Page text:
Dwindling cast

Those Republican debates were barely debates in the conventional sense; more accurately they were a succession of reality-TV episodes, with a dwindling cast of contestants: Jeb Bush, the underwhelming favourite running from his own name; John Kasich, working hard to be a recognisably regular guy; Marco Rubio, the telegenic but callow upstart; Chris Christie, a politician straight out of The Sopranos; Carly Fiorina, the token woman; Ben Carson, the token African-American; Ted Cruz, the overconfident evangelical.

None could keep up with Trump in the role of maverick outsider, masterfully keeping the cameras on him at all times with outrageous behaviour and deliberately controversial remarks, starving his rivals of attention. Instead of policy proposals we got catchphrases; instead of arguments we got put-downs.

Reality TV as we know it arrived in the summer of 2000, when the island-set Survivor captivated audiences in the US and Big Brother did so everywhere else. These were zero-sum games, with no prizes for fostering a sense of community among the contestants; there could be only one winner, so everybody else was an enemy.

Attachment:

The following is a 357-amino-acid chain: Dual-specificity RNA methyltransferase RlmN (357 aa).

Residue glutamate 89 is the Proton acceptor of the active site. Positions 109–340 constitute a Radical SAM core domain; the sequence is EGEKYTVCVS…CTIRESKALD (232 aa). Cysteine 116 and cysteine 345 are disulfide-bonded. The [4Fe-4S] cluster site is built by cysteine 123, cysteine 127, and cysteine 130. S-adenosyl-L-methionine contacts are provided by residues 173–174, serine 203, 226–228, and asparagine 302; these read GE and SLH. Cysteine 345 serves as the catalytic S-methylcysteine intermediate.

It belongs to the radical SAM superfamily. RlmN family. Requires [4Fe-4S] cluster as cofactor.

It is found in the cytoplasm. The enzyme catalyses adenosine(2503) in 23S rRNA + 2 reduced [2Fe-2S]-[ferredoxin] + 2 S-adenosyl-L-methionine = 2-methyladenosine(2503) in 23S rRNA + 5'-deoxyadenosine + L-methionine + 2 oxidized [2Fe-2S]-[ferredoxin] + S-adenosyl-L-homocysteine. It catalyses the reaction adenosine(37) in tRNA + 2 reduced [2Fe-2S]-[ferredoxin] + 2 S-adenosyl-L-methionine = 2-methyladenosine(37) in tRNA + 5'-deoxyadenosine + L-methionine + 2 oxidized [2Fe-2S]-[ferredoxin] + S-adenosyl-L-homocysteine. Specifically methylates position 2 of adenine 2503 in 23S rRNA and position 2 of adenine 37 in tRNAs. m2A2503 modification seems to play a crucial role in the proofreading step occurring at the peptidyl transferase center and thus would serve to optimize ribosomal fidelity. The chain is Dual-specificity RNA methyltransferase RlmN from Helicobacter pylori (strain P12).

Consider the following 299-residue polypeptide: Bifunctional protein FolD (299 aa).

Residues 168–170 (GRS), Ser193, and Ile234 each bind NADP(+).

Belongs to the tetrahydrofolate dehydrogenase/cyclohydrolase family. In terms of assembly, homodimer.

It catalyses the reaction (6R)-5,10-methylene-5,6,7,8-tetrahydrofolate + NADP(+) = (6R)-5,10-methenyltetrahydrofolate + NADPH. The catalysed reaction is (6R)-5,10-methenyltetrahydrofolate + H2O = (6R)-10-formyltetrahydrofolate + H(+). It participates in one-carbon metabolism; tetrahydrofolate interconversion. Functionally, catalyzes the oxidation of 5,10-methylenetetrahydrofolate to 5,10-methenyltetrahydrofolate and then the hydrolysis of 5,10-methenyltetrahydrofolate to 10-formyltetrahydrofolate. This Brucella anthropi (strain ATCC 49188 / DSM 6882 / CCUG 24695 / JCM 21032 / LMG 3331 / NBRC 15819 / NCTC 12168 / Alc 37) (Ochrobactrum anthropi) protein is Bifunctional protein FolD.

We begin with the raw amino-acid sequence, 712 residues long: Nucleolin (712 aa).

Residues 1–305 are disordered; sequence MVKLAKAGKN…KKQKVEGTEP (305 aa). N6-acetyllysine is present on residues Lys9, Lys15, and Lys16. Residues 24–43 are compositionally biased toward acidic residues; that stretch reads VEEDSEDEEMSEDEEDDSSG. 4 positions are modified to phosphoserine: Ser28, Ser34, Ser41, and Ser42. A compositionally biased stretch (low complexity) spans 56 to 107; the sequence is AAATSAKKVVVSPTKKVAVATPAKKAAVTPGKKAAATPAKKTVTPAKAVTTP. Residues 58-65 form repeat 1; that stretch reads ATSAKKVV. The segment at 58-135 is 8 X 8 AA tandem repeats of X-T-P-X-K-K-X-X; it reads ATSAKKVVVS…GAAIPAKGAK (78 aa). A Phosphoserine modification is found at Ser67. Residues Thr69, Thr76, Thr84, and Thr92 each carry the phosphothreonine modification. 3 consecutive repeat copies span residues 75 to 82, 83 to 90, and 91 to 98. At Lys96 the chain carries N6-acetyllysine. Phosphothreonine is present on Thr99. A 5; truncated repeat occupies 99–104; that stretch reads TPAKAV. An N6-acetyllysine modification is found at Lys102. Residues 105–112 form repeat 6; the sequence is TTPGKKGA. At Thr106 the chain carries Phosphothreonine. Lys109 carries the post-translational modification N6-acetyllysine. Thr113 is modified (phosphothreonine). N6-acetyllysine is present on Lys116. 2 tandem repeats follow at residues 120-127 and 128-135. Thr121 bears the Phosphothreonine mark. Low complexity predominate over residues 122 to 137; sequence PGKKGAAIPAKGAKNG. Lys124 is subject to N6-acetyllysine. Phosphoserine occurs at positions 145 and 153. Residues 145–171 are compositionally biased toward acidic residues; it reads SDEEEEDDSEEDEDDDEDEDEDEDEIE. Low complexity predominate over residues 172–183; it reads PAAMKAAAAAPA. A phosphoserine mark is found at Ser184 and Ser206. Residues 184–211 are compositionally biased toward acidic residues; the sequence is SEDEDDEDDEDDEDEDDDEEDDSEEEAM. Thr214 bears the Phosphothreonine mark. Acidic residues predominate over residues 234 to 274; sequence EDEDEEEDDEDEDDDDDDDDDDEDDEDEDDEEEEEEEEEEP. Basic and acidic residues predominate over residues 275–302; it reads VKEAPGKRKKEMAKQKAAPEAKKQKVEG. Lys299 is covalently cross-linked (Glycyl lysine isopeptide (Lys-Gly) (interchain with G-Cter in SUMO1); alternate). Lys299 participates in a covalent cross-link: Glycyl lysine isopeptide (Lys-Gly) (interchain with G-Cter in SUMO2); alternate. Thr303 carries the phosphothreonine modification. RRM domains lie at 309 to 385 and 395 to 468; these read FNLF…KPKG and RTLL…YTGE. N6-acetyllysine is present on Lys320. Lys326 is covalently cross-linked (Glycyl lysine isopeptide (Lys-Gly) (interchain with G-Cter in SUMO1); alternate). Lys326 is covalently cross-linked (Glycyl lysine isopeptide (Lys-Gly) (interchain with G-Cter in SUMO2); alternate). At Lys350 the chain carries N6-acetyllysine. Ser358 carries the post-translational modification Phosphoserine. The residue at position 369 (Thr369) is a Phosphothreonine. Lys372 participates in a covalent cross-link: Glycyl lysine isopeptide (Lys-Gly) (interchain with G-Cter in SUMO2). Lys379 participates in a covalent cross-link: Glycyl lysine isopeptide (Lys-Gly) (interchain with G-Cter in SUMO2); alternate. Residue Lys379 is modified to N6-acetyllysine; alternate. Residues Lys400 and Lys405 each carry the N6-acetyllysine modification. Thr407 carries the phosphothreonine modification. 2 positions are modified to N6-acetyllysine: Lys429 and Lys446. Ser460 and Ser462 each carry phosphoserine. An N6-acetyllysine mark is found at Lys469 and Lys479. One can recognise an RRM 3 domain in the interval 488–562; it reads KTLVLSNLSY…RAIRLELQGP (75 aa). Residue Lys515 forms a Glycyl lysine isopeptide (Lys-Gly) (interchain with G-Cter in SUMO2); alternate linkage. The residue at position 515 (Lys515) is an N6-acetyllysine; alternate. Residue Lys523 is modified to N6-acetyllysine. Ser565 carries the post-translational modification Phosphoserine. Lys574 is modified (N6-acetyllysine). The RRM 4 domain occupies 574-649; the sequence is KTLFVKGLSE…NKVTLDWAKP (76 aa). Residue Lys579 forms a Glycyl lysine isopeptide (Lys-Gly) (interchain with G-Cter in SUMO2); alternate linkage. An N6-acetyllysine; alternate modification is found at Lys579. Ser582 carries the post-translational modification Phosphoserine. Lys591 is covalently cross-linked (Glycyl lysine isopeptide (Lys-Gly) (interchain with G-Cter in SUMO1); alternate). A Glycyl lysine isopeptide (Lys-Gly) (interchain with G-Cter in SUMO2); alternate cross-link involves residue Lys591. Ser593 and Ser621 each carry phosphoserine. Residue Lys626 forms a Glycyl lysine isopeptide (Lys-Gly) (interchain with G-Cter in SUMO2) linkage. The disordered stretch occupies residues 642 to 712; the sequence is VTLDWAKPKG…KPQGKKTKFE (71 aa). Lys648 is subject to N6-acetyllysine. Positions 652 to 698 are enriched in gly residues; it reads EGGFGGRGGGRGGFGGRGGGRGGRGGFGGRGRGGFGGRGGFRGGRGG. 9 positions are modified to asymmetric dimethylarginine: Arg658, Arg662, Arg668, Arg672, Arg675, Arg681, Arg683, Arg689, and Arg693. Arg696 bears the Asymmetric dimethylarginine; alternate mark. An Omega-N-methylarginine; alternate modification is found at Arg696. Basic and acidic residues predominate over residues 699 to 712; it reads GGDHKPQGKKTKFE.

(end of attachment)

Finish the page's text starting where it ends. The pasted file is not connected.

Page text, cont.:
The early winners of reality-TV shows were therefore among the first people to realise that the normal rules of society didn’t apply in these sequestered environments. The first winner of Survivor, Richard Hatch, set the template, gleefully double-crossing supposed allies and conniving his way to the title. He became the United States’ favourite villain that summer, and dozens followed in his wake; the most memorable figures from reality TV are the irredeemable, shameless jerks. The normal people fade into the background.

Survivor was the first big success for Mark Burnett. For his second the English producer adapted its format for the boardroom. But instead of looking for a Hatch-like contestant to take part in The Apprentice when it debuted, in 2004, Burnett effectively cast Trump in the role.